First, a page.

For me, for a long while now, the Wikimedians are the reason I love the project (and love working for WMF these last six months). They are the people who answer ‘yes’ to that question. Some are literally taking a pay cut, like Brandon and most of the Wikimedia tech staff, who could be making a lot more money working elsewhere. Thousands more make similar decisions, devoting major chunks of their lives to volunteering for The Mission. From the web designer who spends dozens of hours a week getting to the bottom of disputes and helping Wikipedia newbies on IRC, to the history student who organizes photo scavenger hunts and meetups, to the software developer who sorts through copyright issues on Commons every day, to the engineer who curates lists of the works of great artists, to biochemisty professor who makes videos and gives presentations about how to edit. And these are just a handful of the ones I’ve actually met.
That’s what drew me to The Wikipedia Signpost soon after I became a Wikipedian–I wanted to serve those people, to support our fragile community. That’s why I fill up my camera every time I go to a meetup. And that’s what makes my job—lolcat herder online facilitator—so rad. Wikimedians are weird, and they aren’t always easy to talk to or get along with. But they are also wonderful—generous, idealistic, kind-hearted, fierce.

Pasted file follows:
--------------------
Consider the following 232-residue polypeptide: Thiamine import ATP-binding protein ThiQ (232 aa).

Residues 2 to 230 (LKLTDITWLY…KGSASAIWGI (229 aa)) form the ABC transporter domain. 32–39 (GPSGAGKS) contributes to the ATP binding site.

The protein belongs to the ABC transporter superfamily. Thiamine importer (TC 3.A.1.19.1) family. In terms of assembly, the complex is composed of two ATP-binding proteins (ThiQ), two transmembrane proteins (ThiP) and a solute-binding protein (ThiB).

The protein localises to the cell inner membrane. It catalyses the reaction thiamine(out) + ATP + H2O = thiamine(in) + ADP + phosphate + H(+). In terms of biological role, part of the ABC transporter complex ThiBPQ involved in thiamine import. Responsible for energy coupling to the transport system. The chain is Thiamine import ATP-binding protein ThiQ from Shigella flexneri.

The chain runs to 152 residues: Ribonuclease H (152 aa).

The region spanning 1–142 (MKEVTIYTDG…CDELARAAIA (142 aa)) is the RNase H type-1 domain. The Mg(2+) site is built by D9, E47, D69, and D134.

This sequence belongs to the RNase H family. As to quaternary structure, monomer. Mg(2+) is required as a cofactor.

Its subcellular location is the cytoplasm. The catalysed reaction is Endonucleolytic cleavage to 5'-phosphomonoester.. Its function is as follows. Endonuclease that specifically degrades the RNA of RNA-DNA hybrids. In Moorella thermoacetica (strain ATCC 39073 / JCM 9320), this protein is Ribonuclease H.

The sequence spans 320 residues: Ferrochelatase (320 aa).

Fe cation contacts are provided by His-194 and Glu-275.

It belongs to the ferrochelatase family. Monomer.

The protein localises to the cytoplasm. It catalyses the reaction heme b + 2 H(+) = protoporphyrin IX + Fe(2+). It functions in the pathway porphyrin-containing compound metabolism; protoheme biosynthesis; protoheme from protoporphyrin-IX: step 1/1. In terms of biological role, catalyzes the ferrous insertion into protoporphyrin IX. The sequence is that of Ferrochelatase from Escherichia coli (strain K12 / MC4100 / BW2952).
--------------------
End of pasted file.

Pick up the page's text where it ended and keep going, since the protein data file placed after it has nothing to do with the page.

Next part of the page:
For the 10th birthday in Pittsburgh, Wikipedians and Wikipedia fans fought their way through the teeming throngs of Steelers faithful during a playoff game, just to celebrate and be together. We walked through the crowd telling people about the Wikipedia celebration and giving away stickers and pins. The spontaneous reactions people had when Wikipedia was brought up were amazing. I’ve never been flirted with so much in my life. Talking about Wikipedia with people who don’t contribute just emphasizes how awesome the people who do are.
The Mission is still a long way off. But what keeps me going is the people working toward it along with me.]]>
The book opens with an example of how Wikipedia works that turns the famous “Godwin’s law” on its head: unlike the typical Internet discussion where heated argument gives way to accusations of Nazism, Wikipedians are shown rationally and respectfully discussing actual neo-Nazis who have taken an unhealthy interest in Wikipedia. This theme of “laws” carries throughout the book, which treats the official and unofficial norms of Wikipedia while turning repeatedly to the humorous and often ironic “laws of Wikipedia” that contributors have compiled as they tried to come to an understanding of their own community.